The Churching of America, 1776-2005: Winners and Losers in Our Religious Economy
In this provocative book, Roger Finke and Rodney Stark challenge popular perceptions about American religion. They view the religious environment as a free market economy, where churches compete for souls. The story they tell is one of gains for upstart sects and losses for mainline denominations.
Although many Americans assume that religious participation has declined in America, Finke and Stark present a different picture. In 1776, fewer than 1 in 5 Americans were active in church affairs. Today, church membership includes about 6 out of 10 people.
But, as Finke and Stark show, not all denominations benefited. They explain how and why the early nineteenth-century churches began their descent, while two newcomer sects, the Baptists and the Methodists, gained ground. They also analyze why the Methodists then began a long, downward slide, why the Baptists continued to succeed, how the Catholic Church met the competition of ardent Protestant missionaries, and why the Catholic commitment has declined since Vatican II. The authors also explain why ecumenical movements always fail
In short, Americans are not abandoning religion; they have been moving away from established denominations. A "church-sect process" is always under way, Finke and Stark argue, as successful churches lose their organizational vigor and are replaced by less worldly groups.
Some observers assert that the rise in churching rates indicates increased participation, not increased belief. Finke and Stark challenge this as well. They find that those groups that have gained the greatest numbers have demanded that their followers accept traditional doctrines and otherworldliness. They argue that religious organizations can thrive only when they comfort souls and demand sacrifice. When theology becomes too logical, or too secular, it loses people.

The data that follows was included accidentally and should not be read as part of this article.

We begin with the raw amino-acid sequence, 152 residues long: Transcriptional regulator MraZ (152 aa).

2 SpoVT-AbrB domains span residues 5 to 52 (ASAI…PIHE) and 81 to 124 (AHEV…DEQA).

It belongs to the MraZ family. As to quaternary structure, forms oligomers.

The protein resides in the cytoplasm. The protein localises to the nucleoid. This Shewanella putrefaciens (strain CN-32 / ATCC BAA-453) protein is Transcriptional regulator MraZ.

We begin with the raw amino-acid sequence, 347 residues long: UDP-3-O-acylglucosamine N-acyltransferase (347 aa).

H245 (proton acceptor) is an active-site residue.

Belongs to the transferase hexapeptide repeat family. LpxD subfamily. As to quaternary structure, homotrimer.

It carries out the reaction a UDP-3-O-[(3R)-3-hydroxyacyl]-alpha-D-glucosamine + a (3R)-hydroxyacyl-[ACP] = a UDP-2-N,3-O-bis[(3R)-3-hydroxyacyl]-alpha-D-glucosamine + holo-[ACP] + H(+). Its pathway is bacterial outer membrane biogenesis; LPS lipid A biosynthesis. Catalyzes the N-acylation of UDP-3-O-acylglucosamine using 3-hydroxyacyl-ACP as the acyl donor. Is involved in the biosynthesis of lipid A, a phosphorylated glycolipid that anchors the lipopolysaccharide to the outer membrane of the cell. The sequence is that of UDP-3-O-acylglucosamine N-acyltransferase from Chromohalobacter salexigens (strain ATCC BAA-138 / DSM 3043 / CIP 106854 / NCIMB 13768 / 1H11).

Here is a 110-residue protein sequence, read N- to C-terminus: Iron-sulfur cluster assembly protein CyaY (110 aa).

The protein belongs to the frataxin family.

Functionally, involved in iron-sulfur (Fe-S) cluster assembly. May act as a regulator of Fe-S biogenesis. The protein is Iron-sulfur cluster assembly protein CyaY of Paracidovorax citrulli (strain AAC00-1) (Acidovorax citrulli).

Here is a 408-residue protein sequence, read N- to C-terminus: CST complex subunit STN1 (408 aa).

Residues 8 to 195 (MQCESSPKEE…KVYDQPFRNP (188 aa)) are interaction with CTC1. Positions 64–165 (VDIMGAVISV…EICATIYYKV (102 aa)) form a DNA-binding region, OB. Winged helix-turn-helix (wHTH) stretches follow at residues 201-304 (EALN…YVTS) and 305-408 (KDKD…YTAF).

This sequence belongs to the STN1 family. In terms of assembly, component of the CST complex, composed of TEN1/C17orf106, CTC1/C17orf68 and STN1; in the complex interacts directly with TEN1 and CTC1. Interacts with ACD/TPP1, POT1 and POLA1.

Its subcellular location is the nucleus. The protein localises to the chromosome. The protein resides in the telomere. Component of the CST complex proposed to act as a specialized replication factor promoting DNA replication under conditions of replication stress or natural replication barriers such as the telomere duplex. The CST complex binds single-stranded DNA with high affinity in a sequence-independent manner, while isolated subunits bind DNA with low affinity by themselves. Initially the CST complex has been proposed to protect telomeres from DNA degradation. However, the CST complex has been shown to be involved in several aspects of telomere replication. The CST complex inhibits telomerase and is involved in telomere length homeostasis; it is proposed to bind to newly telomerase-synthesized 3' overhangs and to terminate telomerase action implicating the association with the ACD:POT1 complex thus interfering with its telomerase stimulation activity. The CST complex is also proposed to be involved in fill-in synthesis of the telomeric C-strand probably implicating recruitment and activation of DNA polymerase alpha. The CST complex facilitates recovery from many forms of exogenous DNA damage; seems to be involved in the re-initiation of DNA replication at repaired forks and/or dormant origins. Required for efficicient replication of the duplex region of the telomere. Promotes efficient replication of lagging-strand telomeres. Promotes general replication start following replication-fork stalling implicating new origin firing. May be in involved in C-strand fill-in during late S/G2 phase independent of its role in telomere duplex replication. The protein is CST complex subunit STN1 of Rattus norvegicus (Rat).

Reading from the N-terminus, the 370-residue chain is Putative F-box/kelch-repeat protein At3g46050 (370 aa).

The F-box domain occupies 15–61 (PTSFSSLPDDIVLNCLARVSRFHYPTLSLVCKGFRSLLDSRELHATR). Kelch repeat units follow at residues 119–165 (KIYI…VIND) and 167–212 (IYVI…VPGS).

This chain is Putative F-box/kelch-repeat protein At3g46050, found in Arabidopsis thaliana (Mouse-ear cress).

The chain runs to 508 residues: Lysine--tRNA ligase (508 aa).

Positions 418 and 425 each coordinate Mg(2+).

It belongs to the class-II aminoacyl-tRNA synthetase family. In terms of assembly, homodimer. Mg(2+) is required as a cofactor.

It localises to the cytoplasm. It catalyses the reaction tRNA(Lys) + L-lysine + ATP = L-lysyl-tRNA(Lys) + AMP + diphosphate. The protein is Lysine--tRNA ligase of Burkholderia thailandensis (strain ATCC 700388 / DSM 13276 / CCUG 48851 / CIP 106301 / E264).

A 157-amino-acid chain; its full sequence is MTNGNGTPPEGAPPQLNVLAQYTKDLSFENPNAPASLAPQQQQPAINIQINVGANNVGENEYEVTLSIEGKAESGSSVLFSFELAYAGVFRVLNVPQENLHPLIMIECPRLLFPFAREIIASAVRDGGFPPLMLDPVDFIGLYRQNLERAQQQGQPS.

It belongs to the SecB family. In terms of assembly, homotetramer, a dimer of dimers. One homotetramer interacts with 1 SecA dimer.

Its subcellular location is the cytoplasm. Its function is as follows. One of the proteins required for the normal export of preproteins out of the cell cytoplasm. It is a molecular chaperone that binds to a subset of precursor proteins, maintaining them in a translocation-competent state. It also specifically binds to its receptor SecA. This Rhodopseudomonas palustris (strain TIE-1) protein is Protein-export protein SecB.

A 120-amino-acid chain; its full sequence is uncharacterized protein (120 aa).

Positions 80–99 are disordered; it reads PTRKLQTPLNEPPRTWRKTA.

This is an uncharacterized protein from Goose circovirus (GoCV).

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Page from 1926 Census of Religious Bodies Showing
The Colonial Era Revisited
Pilgrims Going to Church
Early Settlers on Their Way to Church and The Call
Henry Muhlenberg 17111787 Preaching in a Barn in 1742
George Whitefield 17141770
The Upstart Sects Win America 17761850
Lyman Beecher 17751863
A Methodist Circuit Rider
Charles Grandison Finney 17921875 and His Second Wife
Camp Meeting Layouts
Family Worship at a Plantation in South Carolina 04
The Coming of the Catholics 18501926 7
Methodists Transformed Baptists Triumphant
Why Unification Efforts Fail 97
Why Mainline Denominations Decline
Peter Cartwright 17851872
A Stately Seminary of the Colonial Mainline
Other editions - View all
The Churching of America, 1776-1990: Winners and Losers in Our Religious Economy
No preview available - 1992
adherence rates American Catholic American religion areas Asbury Baptist and Methodist Baptist Convention Beecher Billy Graham Center Bishop broadcasts Brunner camp meetings Cane Ridge Catholic Church census Christ Christian circuit riders clergy colonial mainline Congregationalists congregations culture decline doctrine Douglass early ecumenical efforts England Episcopalians established ethnic evangelical evangelists faith Finke Finney Francis Asbury frontier George Whitefield groups growth historians Holiness Holiness Movement immigrants itinerants laity leaders Lutheran mainline denominations major Meth Methodism Methodist Church Methodist Episcopal Church Methodists and Baptists million ministers mission missionary movement nation nineteenth century odist organizations parish pastors percent Peter Cartwright population preachers preaching priests programs Protestant Protestantism Reformed religious adherence religious bodies religious broadcasting religious economy reported revivals rural churches secular seminaries sermons social South Southern Baptist Southern Baptist Convention spiritual Stark statistics Table theological tion United upstart ratio upstart sects urban worship York